James I and Finance

charlotte151996
Flashcards by charlotte151996, updated more than 1 year ago
charlotte151996
Created by charlotte151996 about 8 years ago
264
6

Description

History (James I) Flashcards on James I and Finance, created by charlotte151996 on 16/04/2013.

Resource summary

Question Answer
1608 Restriction on James' spending - 1608 Cecil made James agree to a 'Book of Bounty'. - This put a cap on what James could give in gifts such as land or customs. - 1609 Cecil forced James to stop selling crown land in an 'entail' on certain land. - Taxation was wholly ineffective which meant J did not collect what he should.
1610 The Great Contract Idea by Robert Cecil, Earl of Sailsbury The Great Contract proposed that - in exchange for James giving up wardship, purveyance and other feudal income - Parliament should vote £200,000 per year.
Gunpowder plot November 5th 1605 - Catesby & Fawkes key protagonists - Plot to blow up Parliament, a MINORITY of Catholics - Parliament demanded harsh punishments, James appeased them.
Levels of crown debt - £422,000 in 1603 - £800,000 in 1606 - Partly explained by new King needing to impress, gifts to courtiers etc - Larger household, cost £80,000 per year more than Elizabeth's had (family etc). - Large amounts of extravagance involved
Purveyance Wardship Impositions Purveyance, Wardship & Impositions - P: Right for the crown to buy goods below market value - W: The crown had the right to take land if inherited by a male under 21. - I: Crown right to collect import tax above level agreed by Parliament. - Political more than financial problems.
1614 Cockayne scheme -Devised a plan to dye and dress English cloth before shipping it abroad. -Cockayne convinced James I to grant him a monopoly on cloth exports. -Intended to increase the profits of English merchants -Bypassing Dutch merchants. Scheme failed as the Dutch refused to purchase finished cloth. -As a result, the English cloth trade was depressed for decades.
1614 Earl of Suffolk as new treasurer While Suffolk was in control, debt went from £500,000 to £900,000 resulting in his dismissal in 1618.
1616 Exports through London 1/3 down from 1614 and customs revenue fell Merchant adventures resume control of cloth trade. This never reached high point of 1614 (before the Cockayne scheme).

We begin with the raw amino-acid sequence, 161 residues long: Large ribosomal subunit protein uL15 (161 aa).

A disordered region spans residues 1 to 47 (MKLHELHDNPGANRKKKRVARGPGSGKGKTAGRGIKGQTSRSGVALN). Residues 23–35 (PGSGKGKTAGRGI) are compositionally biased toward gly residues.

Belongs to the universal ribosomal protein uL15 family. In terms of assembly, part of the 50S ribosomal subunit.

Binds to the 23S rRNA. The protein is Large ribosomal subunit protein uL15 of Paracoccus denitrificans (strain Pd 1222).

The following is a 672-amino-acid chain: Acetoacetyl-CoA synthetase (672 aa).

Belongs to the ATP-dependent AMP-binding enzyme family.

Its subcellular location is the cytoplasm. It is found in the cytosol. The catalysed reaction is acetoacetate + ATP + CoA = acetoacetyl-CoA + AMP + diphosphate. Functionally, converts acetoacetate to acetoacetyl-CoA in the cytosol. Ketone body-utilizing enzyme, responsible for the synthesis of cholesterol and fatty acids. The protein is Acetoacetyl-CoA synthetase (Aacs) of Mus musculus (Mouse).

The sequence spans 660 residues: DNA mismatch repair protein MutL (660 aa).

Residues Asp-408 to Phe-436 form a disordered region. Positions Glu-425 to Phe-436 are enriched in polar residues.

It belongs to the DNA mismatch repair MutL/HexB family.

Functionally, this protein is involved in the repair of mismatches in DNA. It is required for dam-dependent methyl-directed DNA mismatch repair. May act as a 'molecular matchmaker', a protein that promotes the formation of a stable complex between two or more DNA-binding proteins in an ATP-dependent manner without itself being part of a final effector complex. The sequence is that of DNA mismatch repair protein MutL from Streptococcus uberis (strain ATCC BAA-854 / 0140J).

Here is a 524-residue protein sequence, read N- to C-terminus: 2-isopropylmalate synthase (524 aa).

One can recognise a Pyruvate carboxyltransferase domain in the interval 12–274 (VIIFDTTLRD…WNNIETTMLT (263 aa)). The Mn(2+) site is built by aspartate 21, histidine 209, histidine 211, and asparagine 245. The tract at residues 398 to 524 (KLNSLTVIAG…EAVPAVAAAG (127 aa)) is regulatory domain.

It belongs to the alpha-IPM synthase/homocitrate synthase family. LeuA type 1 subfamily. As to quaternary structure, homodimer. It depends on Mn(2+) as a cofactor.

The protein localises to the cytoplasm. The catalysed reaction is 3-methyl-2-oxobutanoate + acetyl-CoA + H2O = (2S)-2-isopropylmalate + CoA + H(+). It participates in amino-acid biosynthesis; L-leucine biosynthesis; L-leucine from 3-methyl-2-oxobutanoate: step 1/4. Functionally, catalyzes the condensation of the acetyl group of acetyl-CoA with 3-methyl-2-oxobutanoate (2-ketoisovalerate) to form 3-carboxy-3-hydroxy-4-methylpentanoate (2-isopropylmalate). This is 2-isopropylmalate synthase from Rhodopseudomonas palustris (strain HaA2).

1618 - 1648 Thirty years war - Fought largely as a religious war between Protestants and Catholics in the Holy Roman Empire.
1618 Book of sports The Declaration of Sports (also known as the Book of Sports) was a declaration of James I of England issued in 1618 listing the sports and recreations that were permitted on Sundays and other holy days.
1625 James I dies -Charles I takes throne. -Country badly left in debt.
1606 John Bate taken to court for refusing to pay duty on currents (Case of impositions) The judges agreed in Bates Case (1606) that these impositions were legal, and the crown extended them to many commodities. But legality did not mean that the impositions were acceptable to English public opinion.
1606-1621 Parliament gave James only one grant (under £100,000) Second session of Parliament gave James a grant of £400,000 This led James to believe Parliament would always pay his debts and was a shock when they went against him.
James formed attachment to Robert Carr (1607-1615) Allowed Carr to achieve status of chief favourite.
1603 James accedes to English throne Extravagance... 1603-1606 = £600,000 spent on army in Ireland. 1603-1612 = £185,000 spent on jewels. Expenditure on the household doubled by 1610. 'Contemporaries would have minded less about the scale of James' extravagance if it had not gone so largely on conspicuous consumption or into the pockets of hated Scottish foreigners.'
1604 Treaty of London Concluded the end of the Anglo-Spanish war. Both Philip III and James I inherited the war from there predecessors Queen Elizabeth (died in 1603) and Philip II (died 1598) and were keen to bring an end to the conflict. This resulted in a decrease in expenditure going towards the war.
1604 Direct collection of customs was abandoned. In return for an annual rate, customs farmers were able to collect and keep customs revenue. -Gave King a regular income -Source of patronage
Show full summary Hide full summary

Similar

Weimar Revision
Tom Mitchell
History of Medicine: Ancient Ideas
James McConnell
GCSE History – Social Impact of the Nazi State in 1945
Ben C
Conferences of the Cold War
Alina A
Using GoConqr to study History
Sarah Egan
Hitler and the Nazi Party (1919-23)
Adam Collinge
Bay of Pigs Invasion : April 1961
Alina A
The Berlin Crisis
Alina A
Germany 1918-39
Cam Burke
History- Medicine through time key figures
gemma.bell
The Weimar Republic, 1919-1929
shann.w